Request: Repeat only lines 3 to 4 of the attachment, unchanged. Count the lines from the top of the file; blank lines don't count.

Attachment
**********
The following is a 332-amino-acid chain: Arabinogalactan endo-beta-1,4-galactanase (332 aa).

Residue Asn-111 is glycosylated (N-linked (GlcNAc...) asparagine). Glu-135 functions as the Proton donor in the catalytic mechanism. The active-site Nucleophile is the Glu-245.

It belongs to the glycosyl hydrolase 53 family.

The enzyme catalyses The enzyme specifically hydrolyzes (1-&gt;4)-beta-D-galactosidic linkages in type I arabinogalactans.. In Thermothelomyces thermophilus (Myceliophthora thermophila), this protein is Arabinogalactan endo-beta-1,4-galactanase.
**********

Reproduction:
It belongs to the glycosyl hydrolase 53 family.

The enzyme catalyses The enzyme specifically hydrolyzes (1-&gt;4)-beta-D-galactosidic linkages in type I arabinogalactans.. In Thermothelomyces thermophilus (Myceliophthora thermophila), this protein is Arabinogalactan endo-beta-1,4-galactanase.